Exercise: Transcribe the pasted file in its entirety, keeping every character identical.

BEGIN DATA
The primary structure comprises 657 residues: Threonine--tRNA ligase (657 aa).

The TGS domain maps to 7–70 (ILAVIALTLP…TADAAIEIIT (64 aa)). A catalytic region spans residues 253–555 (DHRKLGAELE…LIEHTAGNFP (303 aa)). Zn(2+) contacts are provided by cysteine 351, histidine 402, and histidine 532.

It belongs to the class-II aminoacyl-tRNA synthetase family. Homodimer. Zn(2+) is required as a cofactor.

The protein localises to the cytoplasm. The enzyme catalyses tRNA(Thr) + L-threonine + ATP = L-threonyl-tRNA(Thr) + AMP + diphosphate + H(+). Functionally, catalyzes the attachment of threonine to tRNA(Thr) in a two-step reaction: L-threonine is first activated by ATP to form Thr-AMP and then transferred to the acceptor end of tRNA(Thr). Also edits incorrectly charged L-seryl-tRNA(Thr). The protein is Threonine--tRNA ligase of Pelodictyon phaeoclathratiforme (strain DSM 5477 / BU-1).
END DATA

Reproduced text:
The primary structure comprises 657 residues: Threonine--tRNA ligase (657 aa).

The TGS domain maps to 7–70 (ILAVIALTLP…TADAAIEIIT (64 aa)). A catalytic region spans residues 253–555 (DHRKLGAELE…LIEHTAGNFP (303 aa)). Zn(2+) contacts are provided by cysteine 351, histidine 402, and histidine 532.

It belongs to the class-II aminoacyl-tRNA synthetase family. Homodimer. Zn(2+) is required as a cofactor.

The protein localises to the cytoplasm. The enzyme catalyses tRNA(Thr) + L-threonine + ATP = L-threonyl-tRNA(Thr) + AMP + diphosphate + H(+). Functionally, catalyzes the attachment of threonine to tRNA(Thr) in a two-step reaction: L-threonine is first activated by ATP to form Thr-AMP and then transferred to the acceptor end of tRNA(Thr). Also edits incorrectly charged L-seryl-tRNA(Thr). The protein is Threonine--tRNA ligase of Pelodictyon phaeoclathratiforme (strain DSM 5477 / BU-1).